Nature is pretty amazing no matter what the season. I will admit to be particularly impressed in the fall. I love that evidence of the changing seasons literally falls at our feet. The leaves, the nuts, the seed pods. I love the colours of the leaves, of the last flashes of fall flowers and of the stormy skies. And I especially love bringing all of this into my classroom. I bundle up herbs and flowers and stalks for us to draw. We have a fallen wasp’s nest under glass. There are collections of leaves, chestnuts and acorns in various piles and baskets around the room.
Nature soothes. It calms. It is quiet. This energy is particularly appreciated in my room.
In this post, I wanted to share a few books we have been looking at for more inspiration. Sometimes just a page or a section and other times the whole book. Some of these books are not necessarily children’s books and some are not nonfiction. But there is a general theme so, please indulge me. Happy fall! Happy nature.
Nature Anatomy: The Curious Parts and Pieces of the Natural World by Julia Rothman with help from John Niedkrasz (2015)
I fell a little in love with this book when I met it. I plan to use it to inspire flower painting, to highlight the power and the simplicity of a labelled diagram and to go leaf exploring. And about a million more things. Perfect for a classroom, for an artist’s studio, for homes with little and big learners.
More than a picture book – this is a handbook, an amazing collection of nature details.
Collect Raindrops: The Seasons Gathered by Nikki McClure (2007)
Paper cut images strong and striking with an accompanying word to take us through the seasons. I love particular images especially. One egg on a woven nest with the word RESUME. A blue bird in the jaws of a black cat: WITNESS. Little hands peeking out around a tree branch: DISAPPEAR. What a book to get us talking about the images of nature, the emotions, the associations, the memories.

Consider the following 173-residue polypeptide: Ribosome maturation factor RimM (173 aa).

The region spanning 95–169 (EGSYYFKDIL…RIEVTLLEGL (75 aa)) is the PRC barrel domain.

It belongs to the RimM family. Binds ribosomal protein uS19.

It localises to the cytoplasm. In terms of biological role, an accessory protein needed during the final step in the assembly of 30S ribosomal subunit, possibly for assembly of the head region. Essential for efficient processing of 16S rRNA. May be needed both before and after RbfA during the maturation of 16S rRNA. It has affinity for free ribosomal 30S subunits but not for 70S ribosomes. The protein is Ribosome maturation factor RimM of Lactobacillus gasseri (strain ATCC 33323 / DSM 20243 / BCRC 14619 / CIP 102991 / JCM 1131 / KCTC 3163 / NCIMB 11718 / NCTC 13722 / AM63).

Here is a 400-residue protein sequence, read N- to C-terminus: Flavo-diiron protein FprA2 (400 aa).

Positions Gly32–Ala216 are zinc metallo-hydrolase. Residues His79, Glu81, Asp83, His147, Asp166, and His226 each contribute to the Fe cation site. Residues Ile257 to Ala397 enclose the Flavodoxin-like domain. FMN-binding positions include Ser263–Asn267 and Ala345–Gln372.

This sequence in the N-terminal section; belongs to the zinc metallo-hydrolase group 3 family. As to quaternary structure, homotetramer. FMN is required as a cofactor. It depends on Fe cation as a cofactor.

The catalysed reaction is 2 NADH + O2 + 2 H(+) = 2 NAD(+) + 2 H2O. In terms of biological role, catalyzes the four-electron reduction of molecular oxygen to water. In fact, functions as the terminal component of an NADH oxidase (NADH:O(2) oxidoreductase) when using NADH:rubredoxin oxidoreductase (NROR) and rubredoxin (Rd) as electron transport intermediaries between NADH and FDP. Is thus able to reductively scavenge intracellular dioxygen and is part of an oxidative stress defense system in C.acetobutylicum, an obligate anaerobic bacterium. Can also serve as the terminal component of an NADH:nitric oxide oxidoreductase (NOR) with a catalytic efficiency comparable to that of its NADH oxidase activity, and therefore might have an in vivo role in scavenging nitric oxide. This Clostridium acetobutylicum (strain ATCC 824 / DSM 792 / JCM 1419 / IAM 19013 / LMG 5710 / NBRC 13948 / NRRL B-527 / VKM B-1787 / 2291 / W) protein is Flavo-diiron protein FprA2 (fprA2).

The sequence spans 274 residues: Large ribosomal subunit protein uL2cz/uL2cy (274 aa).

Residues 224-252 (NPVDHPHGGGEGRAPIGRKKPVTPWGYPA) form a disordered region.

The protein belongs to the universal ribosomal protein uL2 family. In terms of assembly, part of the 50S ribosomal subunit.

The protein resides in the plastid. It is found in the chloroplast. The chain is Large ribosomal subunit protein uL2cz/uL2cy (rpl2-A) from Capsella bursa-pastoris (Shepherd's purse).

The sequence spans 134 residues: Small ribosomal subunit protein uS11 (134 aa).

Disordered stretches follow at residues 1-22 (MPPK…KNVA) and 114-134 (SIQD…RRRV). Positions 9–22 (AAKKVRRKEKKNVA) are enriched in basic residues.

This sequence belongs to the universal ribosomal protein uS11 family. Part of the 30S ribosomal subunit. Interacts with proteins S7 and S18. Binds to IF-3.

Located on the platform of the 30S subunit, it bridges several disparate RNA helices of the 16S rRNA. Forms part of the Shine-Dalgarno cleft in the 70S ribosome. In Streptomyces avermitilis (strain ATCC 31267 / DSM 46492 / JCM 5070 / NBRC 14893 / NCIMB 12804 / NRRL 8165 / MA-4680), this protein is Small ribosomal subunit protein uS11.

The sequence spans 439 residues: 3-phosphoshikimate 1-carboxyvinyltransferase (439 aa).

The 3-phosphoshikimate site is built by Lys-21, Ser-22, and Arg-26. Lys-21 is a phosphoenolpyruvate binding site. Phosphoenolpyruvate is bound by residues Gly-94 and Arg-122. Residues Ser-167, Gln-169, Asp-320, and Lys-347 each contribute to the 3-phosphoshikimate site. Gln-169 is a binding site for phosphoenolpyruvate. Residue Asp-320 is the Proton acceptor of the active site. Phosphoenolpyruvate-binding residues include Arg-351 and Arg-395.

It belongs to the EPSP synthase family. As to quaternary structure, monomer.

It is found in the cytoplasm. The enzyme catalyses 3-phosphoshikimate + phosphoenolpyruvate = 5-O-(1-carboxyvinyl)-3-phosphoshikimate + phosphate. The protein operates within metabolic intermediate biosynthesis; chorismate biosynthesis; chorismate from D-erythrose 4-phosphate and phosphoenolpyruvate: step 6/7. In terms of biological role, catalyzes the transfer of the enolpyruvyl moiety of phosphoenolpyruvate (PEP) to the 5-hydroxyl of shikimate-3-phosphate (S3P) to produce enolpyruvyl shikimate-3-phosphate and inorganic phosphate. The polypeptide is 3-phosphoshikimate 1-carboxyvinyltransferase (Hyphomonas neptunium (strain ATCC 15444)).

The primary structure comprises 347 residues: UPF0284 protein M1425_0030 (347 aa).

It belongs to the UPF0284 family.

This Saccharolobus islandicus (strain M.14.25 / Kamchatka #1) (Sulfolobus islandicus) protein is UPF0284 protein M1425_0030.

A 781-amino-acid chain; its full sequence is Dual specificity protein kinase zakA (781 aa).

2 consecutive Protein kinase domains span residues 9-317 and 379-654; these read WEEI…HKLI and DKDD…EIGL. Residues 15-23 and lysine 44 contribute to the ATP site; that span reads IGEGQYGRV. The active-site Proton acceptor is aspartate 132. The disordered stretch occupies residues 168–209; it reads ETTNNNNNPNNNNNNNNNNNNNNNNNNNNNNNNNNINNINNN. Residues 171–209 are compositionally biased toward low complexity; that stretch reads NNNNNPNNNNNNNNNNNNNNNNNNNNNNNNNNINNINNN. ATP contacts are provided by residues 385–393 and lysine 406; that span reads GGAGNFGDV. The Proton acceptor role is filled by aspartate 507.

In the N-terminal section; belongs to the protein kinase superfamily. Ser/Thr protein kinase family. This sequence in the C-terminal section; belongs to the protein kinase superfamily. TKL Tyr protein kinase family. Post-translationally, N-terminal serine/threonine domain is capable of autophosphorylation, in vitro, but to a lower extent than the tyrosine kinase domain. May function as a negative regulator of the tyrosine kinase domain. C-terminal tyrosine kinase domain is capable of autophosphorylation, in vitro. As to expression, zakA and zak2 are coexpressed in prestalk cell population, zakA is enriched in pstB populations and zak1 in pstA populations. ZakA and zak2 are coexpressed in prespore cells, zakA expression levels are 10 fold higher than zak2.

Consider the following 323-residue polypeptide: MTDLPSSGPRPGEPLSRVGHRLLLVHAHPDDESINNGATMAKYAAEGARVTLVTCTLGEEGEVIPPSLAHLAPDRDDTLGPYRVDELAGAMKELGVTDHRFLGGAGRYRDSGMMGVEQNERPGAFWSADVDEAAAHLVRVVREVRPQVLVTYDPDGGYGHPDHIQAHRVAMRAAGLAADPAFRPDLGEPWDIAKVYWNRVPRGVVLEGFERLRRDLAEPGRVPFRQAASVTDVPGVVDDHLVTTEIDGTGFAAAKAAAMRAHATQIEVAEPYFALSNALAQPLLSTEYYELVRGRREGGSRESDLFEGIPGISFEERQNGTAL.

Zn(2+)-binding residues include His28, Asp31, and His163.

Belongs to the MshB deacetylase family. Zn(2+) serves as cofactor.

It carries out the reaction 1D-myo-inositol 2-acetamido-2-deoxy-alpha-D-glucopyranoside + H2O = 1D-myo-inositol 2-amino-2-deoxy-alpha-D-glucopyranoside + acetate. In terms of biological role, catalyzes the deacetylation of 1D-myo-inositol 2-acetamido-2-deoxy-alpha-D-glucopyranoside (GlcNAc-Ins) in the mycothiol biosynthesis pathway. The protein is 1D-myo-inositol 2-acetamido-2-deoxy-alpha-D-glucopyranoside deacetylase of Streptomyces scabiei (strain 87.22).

What in the World?: Numbers in Nature written by Nancy Raines Day and illustrated by Kurt Cyrus (2015)
Perfect to inspire looking closely at the world and finding numbers everywhere we look.
The Little Gardener by Emily Hughes (2015)
Yes, this is a fiction title. But I can’t wait to have my students recreate a little gardener space and while these illustrations will us to get lost in their deep colours and details, they also lead us to seed and garden books to learn more.
A Garden of Oridinary Miracles: An Alphabet Book by Robert R. Zakanitch (2012)
We have been using pages of this book to inspire flower collages out of various materials – math blocks, stones, beads, glass. Just gorgeous.
Thanks to Alyson from Kid Lit Frenzy for the inspiration to read and share more nonfiction picture books in 2015. Follow the link to Alyson’s blog to read about more nonfiction books you need to read!